Week Two is complete and on schedule, now that I've shifted completion day to Monday. My usual photographer is out of town, so I don't have a finished picture yet, but I am amazed at how beautifully the fabric drapes. I will add the picture as soon as I have it.
I checked out the reviews from Pattern Review
before starting the dress. There didn't appear to be too many that used the cap sleeve view, so I forged ahead. My one grumble is that the patten description should have mentioned that this view has forward shoulder seams. I caught that in the illustration long after my alterations had been completed. Marking the natural waist on the pattern would also have helped. C'mon, Simplicity! Get with the program!
What changes did I make? According to my moulange, I needed to lengthen the back and the front by 1 1/2 inches; and the front by another 2 inches! That should have alerted me to the forward shoulder seam in the design, but it didn't.
I decided to split the first set of adjustments (the 1 1/2 inches) between the bodice top and the midriff piece. I redrew the back shoulder slope to match my moulange, but I was hesitant with the front as it would have taken about 2 inches out of the armhole. I made a muslin of the bodice, tried it on and decided to split the difference on the front shoulder slope, changing the angle by 1 inch instead of 2.
I changed the location of the center back so I would get more overlap for a bit better coverage. I want to be able to wear a normal bra with this dress! When I tried on the muslin, I discovered I also had to take about 2 inches out of the back midriff piece. I transferred the alterations to my pattern and started the layout and cutting process.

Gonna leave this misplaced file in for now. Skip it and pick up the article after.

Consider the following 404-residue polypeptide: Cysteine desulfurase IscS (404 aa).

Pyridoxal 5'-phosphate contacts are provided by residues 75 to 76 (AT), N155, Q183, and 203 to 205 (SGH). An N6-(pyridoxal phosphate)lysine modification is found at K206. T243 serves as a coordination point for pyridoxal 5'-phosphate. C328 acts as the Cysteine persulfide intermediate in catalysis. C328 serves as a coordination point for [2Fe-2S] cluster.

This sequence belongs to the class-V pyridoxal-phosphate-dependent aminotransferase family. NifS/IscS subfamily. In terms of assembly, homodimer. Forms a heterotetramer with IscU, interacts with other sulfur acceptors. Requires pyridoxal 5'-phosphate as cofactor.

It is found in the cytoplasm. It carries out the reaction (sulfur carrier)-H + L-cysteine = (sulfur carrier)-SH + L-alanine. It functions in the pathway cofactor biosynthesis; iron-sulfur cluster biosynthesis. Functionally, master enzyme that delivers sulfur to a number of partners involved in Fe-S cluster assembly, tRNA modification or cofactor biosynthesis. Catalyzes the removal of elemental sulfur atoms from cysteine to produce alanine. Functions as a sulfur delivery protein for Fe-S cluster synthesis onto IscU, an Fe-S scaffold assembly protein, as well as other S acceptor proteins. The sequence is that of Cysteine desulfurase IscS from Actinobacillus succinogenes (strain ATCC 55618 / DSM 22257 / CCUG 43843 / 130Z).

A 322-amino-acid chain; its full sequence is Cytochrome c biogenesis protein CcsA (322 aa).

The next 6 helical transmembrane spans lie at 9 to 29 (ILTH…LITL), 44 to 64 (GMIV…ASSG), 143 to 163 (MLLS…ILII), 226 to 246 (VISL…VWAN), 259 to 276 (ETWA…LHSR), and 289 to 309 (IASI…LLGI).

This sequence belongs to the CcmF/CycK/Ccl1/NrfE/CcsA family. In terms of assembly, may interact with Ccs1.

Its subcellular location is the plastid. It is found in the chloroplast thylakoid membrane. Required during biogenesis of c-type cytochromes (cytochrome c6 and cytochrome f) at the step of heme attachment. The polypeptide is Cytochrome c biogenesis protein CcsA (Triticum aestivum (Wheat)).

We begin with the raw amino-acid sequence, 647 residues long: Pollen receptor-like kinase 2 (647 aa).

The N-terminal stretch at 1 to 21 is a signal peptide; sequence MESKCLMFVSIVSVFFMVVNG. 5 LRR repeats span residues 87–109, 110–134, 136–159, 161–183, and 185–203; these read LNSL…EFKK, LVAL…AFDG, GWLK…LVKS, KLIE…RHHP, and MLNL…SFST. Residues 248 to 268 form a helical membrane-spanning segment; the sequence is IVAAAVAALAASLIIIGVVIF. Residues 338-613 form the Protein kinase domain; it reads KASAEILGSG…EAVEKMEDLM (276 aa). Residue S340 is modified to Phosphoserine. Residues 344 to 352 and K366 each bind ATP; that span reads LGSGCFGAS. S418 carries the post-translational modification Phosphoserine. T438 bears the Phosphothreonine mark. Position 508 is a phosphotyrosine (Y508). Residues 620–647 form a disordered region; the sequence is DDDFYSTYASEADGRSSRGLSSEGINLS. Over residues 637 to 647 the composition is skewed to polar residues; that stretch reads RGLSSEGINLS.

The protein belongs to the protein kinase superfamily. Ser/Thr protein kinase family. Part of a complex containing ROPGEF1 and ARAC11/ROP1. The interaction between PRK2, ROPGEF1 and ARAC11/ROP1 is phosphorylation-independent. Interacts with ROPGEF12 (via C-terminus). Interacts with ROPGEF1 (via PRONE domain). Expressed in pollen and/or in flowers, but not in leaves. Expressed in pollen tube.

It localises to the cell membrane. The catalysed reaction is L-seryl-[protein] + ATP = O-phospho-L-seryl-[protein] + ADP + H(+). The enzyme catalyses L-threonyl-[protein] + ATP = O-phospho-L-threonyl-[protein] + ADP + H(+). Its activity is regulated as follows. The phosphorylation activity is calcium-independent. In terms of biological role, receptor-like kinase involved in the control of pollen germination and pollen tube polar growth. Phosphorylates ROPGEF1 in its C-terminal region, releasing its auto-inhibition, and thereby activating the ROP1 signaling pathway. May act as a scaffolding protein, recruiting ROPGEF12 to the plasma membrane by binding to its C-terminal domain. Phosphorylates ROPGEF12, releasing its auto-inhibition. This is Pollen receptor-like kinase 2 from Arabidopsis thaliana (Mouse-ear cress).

I did some test seam finishes with both my regular machine and my serger and I tried out my Vilene stay tape
on a bias edge to see how it would feel when finished. Once I was familiar with my fabric, I was ready to go. I can't emphasize enough how important it is to know how your fabric is going to behave under the needle and under the iron before you begin. You will save yourself a ton of frustration if you play with the fabric ahead of time. Also try out buttonholes, zipper installation, and any new techniques.
This was my first experience with a single knit jersey and you can color me impressed. What a beautiful drape! It all comes from buying quality fabric. On to construction - as Sarah Veblen
said, it did take just as much time to grain the fabric as it did to sew. Her Slippery & Drapey Fabric class
on Pattern Review was a lifesaver. I never would have thought of patting the fabric into place rather than scooting it!
I added a couple of tweaks during construction that you don't find in most commercial patterns. I stabilized the neckline edges with Vilene bias stay tape cut slightly shorter than the edge and I added a strip of clear elastic to the shouder seams, also cut a smidge shorter than the actual seam. I used my serger to apply the elastic strip. I think a tutorial on that process is in my future. Tricky, but really helpful! I'm also leaving the hem unfinished. I like the way the dress hangs without the added weight of a hem.
What would I do differently? In addition to the Vilene, I would add a piece of clear elastic to the neck edge to snug it up against my chest even more. I would not serge the shoulder seams. The tight gathering wants to creep away from the needle and I haven't mastered the technique for keeping it in place yet.
All in all, a great experience!